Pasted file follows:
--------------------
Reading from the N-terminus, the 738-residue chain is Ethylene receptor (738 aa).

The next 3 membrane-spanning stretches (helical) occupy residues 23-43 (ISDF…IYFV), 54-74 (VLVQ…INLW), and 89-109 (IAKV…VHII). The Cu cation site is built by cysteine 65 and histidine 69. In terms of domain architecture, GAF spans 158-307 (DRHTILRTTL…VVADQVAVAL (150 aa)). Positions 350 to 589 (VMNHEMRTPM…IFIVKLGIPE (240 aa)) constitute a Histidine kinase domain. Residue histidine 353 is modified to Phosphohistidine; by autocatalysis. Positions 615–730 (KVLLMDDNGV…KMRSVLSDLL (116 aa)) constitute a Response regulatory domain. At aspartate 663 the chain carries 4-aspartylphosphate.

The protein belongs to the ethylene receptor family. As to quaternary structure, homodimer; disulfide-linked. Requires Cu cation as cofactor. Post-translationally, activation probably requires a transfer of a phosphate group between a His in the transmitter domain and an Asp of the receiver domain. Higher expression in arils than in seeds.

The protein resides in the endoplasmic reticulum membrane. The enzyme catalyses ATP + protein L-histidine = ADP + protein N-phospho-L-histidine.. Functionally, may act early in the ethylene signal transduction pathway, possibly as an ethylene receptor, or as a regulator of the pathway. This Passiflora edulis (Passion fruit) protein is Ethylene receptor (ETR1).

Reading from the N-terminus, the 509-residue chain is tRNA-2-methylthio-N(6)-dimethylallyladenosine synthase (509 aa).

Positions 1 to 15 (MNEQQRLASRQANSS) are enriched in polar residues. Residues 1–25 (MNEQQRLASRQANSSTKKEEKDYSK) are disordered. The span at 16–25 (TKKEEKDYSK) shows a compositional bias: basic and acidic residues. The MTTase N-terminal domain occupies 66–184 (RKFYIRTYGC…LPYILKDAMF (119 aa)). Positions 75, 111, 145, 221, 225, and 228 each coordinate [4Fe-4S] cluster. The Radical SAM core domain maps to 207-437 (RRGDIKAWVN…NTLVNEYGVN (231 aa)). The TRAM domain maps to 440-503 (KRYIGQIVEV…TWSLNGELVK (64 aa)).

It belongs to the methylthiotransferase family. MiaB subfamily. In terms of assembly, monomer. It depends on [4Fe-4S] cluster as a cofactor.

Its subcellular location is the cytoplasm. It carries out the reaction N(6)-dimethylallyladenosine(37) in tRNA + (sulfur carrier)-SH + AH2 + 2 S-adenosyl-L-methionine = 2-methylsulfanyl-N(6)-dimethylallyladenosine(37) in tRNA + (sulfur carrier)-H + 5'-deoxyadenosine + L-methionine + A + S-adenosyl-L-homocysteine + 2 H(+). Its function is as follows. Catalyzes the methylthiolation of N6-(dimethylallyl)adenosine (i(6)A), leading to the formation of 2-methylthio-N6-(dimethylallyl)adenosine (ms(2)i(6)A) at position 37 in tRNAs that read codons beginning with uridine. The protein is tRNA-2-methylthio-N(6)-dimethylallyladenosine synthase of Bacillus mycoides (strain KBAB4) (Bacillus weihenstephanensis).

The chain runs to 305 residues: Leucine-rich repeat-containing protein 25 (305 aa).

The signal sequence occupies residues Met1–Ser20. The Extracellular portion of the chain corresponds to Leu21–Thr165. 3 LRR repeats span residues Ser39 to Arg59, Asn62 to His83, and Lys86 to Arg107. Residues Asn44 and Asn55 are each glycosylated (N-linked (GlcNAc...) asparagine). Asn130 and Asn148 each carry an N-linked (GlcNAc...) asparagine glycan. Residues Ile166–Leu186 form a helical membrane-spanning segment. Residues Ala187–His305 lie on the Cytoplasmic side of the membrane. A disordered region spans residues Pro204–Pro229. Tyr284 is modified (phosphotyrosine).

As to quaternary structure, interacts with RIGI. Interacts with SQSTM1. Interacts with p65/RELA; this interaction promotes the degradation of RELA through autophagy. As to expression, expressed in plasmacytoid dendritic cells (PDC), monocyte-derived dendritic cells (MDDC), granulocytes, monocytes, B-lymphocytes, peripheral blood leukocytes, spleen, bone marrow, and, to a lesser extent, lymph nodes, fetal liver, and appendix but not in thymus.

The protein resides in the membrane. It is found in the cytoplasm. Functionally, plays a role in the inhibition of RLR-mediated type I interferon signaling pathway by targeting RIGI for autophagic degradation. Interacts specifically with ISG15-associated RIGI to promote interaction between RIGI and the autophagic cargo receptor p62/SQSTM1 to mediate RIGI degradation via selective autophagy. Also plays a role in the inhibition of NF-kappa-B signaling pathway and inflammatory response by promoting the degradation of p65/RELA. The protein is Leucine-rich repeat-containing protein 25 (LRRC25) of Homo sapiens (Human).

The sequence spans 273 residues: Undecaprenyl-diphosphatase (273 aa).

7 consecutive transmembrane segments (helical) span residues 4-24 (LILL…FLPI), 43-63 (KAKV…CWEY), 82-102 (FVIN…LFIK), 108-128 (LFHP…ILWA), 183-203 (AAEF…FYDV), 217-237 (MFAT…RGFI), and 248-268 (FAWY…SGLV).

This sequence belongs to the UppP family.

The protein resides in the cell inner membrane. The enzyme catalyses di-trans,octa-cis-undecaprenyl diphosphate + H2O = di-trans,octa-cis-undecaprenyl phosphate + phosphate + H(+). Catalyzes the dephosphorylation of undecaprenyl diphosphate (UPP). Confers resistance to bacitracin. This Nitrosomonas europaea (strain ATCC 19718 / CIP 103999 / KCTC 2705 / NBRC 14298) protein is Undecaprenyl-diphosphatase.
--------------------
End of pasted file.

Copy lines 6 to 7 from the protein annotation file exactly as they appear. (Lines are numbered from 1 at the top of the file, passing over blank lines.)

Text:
Positions 1 to 15 (MNEQQRLASRQANSS) are enriched in polar residues. Residues 1–25 (MNEQQRLASRQANSSTKKEEKDYSK) are disordered. The span at 16–25 (TKKEEKDYSK) shows a compositional bias: basic and acidic residues. The MTTase N-terminal domain occupies 66–184 (RKFYIRTYGC…LPYILKDAMF (119 aa)). Positions 75, 111, 145, 221, 225, and 228 each coordinate [4Fe-4S] cluster. The Radical SAM core domain maps to 207-437 (RRGDIKAWVN…NTLVNEYGVN (231 aa)). The TRAM domain maps to 440-503 (KRYIGQIVEV…TWSLNGELVK (64 aa)).

It belongs to the methylthiotransferase family. MiaB subfamily. In terms of assembly, monomer. It depends on [4Fe-4S] cluster as a cofactor.